(2016 – 2019) Porsche 911 Carrera 4S Coupe (991.2) – Ultimate Guide
The new downsized flat-six gets forced induction, more power and greater efficiency, just like in the basic refreshed 911 Carrera, this time mated to a four-wheel-drive system nicked wholesale from the Turbo. Apparently one in three 911 buyers opt for a four-wheel-drive variant, so this is an important car to get right.
The 3.0-liter twin-turbo flat-six in the 911 Carrera 4S is good for 414hp and 368 ft lbs of torque, helping it get from 0 to 62 mph in 4.2 sec with a manual, 4.0 seconds with the PDK and 3.6 sec with the PDK and optional Sport Chrono pack, and keep going until 189 mph.
The new 911 Carrera 4S PDK is about 3 seconds faster than the old model to 124 mph and a whooping 6 seconds faster to 155 mph, showing you just how much stronger the performance is in the 991.2 vs 991.1 cars. The engine changes is a dramatic change from the old 3.8-litre naturally aspirated engine, but any concerns quickly dissipate after the briefest of encounters.
Autoexpress: It fires up with the same bassy idle as before, but plant your foot, and the revs and volume rise with real ferocity. There’s a faint trace of hesitation from the engine below 2,000rpm, yet beyond that it pulls with real force all the way up to 7,500rpm. There’s no getting away from the fact that the motor has lost the ferocious top-end crescendo, but ultimately the extra shove lower down in the rev range, along with the extra flexibility it brings, only strengthens the car’s appeal.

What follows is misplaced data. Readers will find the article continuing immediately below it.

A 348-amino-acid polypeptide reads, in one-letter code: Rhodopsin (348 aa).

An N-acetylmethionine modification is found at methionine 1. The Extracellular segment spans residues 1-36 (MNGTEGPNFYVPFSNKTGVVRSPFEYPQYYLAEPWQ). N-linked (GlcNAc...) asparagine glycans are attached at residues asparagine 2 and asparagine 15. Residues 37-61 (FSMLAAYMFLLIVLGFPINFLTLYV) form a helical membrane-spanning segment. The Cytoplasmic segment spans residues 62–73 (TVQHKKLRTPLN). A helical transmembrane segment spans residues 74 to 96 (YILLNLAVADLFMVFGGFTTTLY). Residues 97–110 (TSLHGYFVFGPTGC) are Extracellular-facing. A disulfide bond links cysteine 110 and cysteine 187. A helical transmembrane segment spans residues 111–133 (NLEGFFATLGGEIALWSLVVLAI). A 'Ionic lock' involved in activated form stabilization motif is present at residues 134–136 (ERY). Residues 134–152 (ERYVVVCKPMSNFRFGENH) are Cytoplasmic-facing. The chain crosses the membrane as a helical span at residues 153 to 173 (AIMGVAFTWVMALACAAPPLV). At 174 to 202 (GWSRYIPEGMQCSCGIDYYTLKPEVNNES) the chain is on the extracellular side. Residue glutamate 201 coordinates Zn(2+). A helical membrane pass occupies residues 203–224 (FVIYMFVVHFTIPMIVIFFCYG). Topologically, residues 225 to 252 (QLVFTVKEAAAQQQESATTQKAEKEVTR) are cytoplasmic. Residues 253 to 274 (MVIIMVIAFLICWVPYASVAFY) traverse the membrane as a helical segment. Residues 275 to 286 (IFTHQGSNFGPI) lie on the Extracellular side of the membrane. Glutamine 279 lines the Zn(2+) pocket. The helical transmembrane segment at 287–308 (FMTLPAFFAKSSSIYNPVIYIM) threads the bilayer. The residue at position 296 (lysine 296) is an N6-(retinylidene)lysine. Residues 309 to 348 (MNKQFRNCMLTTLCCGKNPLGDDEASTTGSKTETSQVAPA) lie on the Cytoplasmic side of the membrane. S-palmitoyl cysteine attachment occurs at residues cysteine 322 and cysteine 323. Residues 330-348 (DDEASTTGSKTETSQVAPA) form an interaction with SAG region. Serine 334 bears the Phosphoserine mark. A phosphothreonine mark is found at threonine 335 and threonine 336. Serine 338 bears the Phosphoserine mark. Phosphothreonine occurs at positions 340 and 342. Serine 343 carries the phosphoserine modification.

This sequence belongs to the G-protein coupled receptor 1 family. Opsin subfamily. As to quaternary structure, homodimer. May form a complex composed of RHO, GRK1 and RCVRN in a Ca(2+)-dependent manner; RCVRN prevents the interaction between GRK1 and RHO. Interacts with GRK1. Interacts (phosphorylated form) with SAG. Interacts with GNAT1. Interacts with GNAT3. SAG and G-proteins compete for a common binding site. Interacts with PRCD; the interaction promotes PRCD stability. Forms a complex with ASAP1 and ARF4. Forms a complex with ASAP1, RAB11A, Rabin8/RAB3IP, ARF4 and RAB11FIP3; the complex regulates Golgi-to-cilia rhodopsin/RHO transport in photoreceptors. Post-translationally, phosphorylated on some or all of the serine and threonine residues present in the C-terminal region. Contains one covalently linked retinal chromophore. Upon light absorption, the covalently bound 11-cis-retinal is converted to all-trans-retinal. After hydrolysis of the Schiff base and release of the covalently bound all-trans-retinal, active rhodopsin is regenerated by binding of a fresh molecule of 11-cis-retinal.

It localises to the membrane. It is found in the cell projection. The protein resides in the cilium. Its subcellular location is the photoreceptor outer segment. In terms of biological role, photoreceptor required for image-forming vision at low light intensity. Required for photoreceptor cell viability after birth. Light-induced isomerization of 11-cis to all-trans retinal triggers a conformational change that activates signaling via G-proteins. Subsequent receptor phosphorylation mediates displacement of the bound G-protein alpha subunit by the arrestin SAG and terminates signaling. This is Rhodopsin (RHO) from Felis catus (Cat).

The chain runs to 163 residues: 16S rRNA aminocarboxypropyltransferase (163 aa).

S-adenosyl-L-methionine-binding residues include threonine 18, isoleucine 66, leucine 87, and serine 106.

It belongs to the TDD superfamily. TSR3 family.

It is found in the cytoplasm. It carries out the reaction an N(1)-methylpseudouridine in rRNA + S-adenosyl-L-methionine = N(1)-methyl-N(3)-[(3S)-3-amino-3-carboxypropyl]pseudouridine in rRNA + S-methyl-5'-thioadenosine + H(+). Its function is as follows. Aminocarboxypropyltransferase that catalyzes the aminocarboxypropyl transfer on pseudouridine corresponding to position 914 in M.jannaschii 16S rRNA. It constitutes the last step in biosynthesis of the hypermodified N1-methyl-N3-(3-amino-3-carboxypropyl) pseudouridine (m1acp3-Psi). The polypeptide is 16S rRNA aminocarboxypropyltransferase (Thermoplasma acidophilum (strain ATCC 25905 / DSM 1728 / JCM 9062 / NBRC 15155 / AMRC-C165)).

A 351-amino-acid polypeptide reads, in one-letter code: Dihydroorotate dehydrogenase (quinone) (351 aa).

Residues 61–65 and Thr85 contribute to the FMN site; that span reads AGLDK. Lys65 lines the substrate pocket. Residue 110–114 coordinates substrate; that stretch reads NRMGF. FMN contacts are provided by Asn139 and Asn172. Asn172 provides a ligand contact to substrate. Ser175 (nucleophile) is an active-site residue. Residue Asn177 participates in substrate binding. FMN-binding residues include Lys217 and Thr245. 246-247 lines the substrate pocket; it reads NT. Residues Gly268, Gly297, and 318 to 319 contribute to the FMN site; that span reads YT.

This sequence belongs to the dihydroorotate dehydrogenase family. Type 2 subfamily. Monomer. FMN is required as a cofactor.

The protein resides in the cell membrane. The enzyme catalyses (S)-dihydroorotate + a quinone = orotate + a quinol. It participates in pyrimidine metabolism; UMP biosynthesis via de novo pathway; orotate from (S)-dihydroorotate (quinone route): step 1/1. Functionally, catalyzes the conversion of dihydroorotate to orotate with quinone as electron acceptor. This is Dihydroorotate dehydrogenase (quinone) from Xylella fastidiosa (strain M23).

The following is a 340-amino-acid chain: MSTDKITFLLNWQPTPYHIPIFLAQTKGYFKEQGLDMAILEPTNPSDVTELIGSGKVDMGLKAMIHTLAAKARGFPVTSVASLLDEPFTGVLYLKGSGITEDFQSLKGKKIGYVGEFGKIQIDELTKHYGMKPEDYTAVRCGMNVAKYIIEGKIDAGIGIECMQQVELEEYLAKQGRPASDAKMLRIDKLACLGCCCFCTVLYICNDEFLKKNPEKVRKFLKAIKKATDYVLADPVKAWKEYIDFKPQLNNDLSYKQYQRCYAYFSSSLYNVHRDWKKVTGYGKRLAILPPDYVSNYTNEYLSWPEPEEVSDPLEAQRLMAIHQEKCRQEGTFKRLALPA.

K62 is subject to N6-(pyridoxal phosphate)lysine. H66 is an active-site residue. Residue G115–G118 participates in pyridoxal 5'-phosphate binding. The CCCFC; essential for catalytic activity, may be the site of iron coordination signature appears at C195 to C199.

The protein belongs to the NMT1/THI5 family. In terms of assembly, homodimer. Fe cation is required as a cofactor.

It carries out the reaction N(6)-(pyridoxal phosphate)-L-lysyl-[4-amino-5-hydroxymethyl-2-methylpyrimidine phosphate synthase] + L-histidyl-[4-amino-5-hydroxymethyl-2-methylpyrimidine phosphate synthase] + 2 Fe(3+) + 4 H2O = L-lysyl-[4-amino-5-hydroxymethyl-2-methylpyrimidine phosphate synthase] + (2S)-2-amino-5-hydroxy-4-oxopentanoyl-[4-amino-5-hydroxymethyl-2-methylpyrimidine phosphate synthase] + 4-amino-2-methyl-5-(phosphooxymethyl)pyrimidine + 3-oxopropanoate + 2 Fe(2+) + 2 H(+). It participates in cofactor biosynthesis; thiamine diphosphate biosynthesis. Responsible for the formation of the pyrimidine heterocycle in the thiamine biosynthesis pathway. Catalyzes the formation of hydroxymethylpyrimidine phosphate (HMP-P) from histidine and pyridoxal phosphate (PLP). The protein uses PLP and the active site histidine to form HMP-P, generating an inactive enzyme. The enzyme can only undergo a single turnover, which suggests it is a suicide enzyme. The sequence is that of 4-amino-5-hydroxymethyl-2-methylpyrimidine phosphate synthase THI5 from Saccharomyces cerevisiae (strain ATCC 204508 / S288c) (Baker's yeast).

The all-wheel drive system operate as rear-drive in most normal driving situations. When Porsche Traction Management (PTM) detects or anticipates slippage, it engages a clutch, directing some of the available torque to the front axle. Porsche says that more torque than ever before can be directed forward in the 991.2.
Car and Driver: Mashing the throttle on corner exit rarely results in wheelspin. You have to really provoke this car into a drift. Don’t get us wrong, the C4S will go all Dukes of Hazzard on you if prodded, but its general demeanor is subdued.
If you are looking for a 991.2 Carrera 4S, we recommending looking for one with the Sport Package. It was a $6300 option and came with SportDesign mirrors, the Sport Chrono package, a two-mode sport exhaust, and the GT Sport steering wheel. Most importantly, it also comes with rear-axle steering and that totally transforms the agility of the Carrera 4S. Worth the money. Just as AWD can mask a driver’s shortcomings, all-wheel steering can transform a chassis, improving stability in high-speed corners and quickening yaw response (how quickly the car turns) in slower corners. It works well. The harder you push the 911, the better it gets. It’s such a finely balanced car already, and the addition of four-wheel drive not only delivers unflappable traction but also allows you to really deploy all of the performance whatever the conditions.
As expected, the 991.2 Carrera 4S is all about traction. Unsticking this car is virtually impossible. If you want something for bad weather and cold climates, but you still want the performance numbers to show off, this is the 911 for you. Its explosive performance, great soundtrack and exceptional usability are what really stand out against the rest of the lineup.
Porsche’s new infotainment interface is standard here, including navigation, and the system features Apple CarPlay integration. It is many factors better, both in terms of appearance and execution, than the interface it replaces.
Autocar: Not a purist’s 911, but for those after shock and awe tempered with real everyday ease of use, the C4S with PDK ‘box is utterly brilliant